The necessary self-determination and self-expression in determining how one’s life will be lived, which is the basis of true democracy or liberty, does not exist in any real sense anywhere in the world. Today, more and more people are being cut out of the decision-making process over life’s basic essentials, while the corporate monopolisation of the world’s resources continues to accelerate. The persistence of hunger and extreme poverty in a world of excess and plenty is all the evidence that a true form of democracy has yet to be realised.
One sudden sign of hope and change is the dramatic shift of intellectual opinion this year following the convergence of food, fuel and financial crises. Even a few months ago, the phrases ‘nationalisation’ or ‘government intervention’ would have been anathema to world leaders. Now, as the global financial system continues to fall apart, there is widespread talk amongst Presidents and Prime Ministers of enacting a new world order, a “new form of capitalism” or a “new global economic and financial architecture”. Multilateral institutions like the IMF and WTO are standing accused, along with the G-7 nations, of having misgoverned the world economy. Some have likened the international banking crisis to an economic equivalent of the collapse of the Soviet Union, with much talk of replacing the existing institutions with new forms of global governance - leading to the prospect of a ‘Bretton Woods II’ summit being held later this month.
The two most important questions that remain are nothing new for the burgeoning ranks of the world’s disenfranchised poor. Firstly, will any changes made to the financial system continue to be in favour of the 20% of the world population who, since the 1960s, have consistently forged ahead of the majority world – the fortunate 20% in the richest countries who consume at least 86% of the world’s goods. Or will the rich nations finally deliver some measure of socio-economic justice to the more than three billion people, almost half of the world, who continue to survive on less than $2.50 a day? Secondly, will intergovernmental policy remain in the hands of the major industrial powers and the international institutions they control - or will their rule-making, instead of prioritising a secure environment for open markets, finally make the necessary countervailing rules to protect human rights and human development?
A political and economic transformation of this scale is not going to happen by itself. The top 1% who control most of the world’s resources are not going to give up their power and privileges without resistance. Organised political activism is responsible for the degree of democracy we have today – from universal adult suffrage and women’s rights, to trade unions and civil liberties – but the calls are now ringing out for a new alliance of the global justice movement, a united voice that can connect together all the human rights activists, environmentalists, global justice campaigners, NGOs and concerned citizens worldwide.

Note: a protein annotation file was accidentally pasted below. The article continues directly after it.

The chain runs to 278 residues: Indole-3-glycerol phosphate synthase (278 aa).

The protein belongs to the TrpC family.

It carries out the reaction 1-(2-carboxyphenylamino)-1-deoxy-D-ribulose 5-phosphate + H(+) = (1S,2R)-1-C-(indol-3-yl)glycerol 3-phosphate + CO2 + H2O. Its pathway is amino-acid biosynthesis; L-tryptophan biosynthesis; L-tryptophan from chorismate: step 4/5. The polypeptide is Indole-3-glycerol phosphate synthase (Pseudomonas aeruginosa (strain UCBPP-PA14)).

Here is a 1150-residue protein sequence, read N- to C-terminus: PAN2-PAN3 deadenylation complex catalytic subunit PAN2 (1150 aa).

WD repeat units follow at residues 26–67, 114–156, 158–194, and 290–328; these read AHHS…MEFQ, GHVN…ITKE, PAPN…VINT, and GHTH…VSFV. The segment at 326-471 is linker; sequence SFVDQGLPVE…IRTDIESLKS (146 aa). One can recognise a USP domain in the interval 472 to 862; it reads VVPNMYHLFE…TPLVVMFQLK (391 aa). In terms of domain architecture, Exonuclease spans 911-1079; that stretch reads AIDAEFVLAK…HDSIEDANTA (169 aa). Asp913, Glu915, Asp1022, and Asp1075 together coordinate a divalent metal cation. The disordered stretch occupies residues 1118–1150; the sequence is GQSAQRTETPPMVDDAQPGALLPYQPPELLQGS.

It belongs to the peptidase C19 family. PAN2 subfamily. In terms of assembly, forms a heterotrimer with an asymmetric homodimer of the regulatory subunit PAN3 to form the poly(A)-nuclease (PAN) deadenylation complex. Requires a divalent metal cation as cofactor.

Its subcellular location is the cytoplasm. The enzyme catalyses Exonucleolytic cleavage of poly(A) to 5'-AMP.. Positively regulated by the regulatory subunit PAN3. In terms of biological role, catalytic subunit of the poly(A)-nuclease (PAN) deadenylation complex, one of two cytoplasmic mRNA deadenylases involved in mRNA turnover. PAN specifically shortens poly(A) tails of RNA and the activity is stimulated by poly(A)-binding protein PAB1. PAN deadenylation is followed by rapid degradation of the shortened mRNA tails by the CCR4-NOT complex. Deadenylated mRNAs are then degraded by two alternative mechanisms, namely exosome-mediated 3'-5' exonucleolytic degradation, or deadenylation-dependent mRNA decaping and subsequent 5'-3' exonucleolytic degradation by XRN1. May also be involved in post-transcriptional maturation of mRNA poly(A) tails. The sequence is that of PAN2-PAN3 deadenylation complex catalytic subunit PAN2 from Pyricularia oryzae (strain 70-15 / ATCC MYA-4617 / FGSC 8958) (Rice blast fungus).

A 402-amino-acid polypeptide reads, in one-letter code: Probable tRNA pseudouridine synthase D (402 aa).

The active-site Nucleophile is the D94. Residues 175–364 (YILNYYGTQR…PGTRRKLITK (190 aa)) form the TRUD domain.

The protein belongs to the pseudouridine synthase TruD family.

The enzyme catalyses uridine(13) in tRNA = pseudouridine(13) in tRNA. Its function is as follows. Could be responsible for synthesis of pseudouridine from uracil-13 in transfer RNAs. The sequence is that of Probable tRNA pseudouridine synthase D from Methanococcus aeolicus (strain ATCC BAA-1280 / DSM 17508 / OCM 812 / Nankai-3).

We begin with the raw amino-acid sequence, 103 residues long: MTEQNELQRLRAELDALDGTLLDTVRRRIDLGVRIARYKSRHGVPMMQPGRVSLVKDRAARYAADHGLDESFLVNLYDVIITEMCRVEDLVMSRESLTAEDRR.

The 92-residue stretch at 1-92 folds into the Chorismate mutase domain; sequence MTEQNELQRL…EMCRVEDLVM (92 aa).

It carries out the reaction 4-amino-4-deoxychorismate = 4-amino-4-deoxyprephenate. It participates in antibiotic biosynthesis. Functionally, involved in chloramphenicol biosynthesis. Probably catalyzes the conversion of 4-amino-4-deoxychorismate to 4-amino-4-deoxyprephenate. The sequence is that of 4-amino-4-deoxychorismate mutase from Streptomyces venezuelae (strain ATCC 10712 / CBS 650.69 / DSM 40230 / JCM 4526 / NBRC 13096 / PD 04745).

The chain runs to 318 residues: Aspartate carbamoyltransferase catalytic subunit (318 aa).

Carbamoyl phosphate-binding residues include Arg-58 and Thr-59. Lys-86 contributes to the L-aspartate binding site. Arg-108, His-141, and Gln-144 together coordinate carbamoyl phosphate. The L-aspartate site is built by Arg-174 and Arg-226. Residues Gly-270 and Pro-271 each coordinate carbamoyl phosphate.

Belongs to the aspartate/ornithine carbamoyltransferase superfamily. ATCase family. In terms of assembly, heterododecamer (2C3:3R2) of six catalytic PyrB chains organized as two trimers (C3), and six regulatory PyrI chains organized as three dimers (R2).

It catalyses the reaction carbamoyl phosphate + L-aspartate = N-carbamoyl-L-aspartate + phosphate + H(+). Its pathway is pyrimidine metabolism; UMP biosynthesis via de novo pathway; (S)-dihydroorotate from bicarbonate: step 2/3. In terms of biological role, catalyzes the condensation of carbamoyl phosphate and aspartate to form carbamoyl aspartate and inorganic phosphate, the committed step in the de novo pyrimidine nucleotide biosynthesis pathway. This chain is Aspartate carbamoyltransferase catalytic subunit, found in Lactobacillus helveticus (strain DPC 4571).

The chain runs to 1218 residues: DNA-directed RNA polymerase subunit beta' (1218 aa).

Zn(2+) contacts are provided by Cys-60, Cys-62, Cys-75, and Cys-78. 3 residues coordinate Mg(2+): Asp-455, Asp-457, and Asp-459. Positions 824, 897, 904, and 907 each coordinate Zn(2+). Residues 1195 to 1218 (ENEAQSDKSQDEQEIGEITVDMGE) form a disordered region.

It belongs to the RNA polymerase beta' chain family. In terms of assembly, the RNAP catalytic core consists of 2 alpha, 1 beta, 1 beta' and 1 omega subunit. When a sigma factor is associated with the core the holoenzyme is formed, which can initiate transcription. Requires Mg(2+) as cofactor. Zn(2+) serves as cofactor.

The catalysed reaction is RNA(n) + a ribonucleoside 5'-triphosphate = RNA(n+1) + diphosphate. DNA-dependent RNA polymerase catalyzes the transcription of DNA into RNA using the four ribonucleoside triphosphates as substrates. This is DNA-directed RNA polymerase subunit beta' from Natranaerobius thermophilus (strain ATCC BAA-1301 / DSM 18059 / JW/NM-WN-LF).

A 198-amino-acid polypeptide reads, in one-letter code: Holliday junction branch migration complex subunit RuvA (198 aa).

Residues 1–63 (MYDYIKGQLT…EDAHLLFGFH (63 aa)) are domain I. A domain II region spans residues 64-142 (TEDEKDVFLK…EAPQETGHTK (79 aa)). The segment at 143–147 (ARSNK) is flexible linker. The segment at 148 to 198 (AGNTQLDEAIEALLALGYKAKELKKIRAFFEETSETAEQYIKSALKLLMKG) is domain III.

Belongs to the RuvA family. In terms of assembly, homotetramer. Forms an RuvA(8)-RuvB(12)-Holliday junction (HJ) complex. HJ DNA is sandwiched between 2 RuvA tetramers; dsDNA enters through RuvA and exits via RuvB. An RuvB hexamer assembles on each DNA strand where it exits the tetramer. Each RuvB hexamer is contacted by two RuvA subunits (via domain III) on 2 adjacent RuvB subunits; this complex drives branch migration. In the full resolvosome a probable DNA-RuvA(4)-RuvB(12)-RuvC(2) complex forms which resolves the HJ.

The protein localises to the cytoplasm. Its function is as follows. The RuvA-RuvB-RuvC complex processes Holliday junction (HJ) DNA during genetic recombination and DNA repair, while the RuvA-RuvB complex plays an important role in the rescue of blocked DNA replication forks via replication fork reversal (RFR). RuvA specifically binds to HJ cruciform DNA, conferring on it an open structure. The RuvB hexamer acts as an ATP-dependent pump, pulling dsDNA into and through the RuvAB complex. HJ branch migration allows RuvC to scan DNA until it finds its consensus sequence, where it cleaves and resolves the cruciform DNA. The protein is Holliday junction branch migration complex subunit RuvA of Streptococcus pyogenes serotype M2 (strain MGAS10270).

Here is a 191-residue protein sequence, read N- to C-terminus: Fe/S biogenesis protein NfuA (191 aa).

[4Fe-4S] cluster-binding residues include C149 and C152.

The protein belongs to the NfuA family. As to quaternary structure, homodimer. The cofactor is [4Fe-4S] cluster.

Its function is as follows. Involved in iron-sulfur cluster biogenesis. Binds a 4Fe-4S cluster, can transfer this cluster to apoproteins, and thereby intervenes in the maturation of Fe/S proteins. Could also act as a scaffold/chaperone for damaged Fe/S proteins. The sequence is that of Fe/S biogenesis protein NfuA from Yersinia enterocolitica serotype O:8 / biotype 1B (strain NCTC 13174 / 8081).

This voice has already begun to emerge, as evidenced in the almost constant demonstrations taking place throughout the world, characterised most often by peaceful protest and an informal consensus against rife injustice. As one example, in mid-October the global call to action against poverty saw the “biggest mobilisation ever on a single issue”, with 116 million people taking part in demonstrations around the world. It’s one more sign of hope and change, an indication of the basin of goodwill and the unified consciousness that is already present in the world.
The intensity of this international phenomenon is still in its infancy, however, and unaware of its concerted power to affect policy changes at the international level. The most common name for this new force is simply world public opinion, dubbed a ‘new superpower’ in world affairs that cannot be directed by any imposed authority, that includes all ages and walks of life, and that is altogether beyond the ‘people power’ political protests of the past 20 years. It’s in this way that the concept of sharing has the potential to become a rallying call that can unite people under a single banner, to provide a truly democratic platform with a select petition of demands that can pressure governments and world leaders to completely reorder their priorities. Another name for it is ‘democracy in action’, and it is here that we all hold an urgent responsibility.
Adam W. Parsons is the editor of Share The World’s Resources. This article was adapted from a talk given at a seminar hosted by World Goodwill on the theme “Human Rights, Spiritual Responsibilities – A Crisis for Democracy?”, held in London on the 1st November 2008. A full transcript of the talk is available here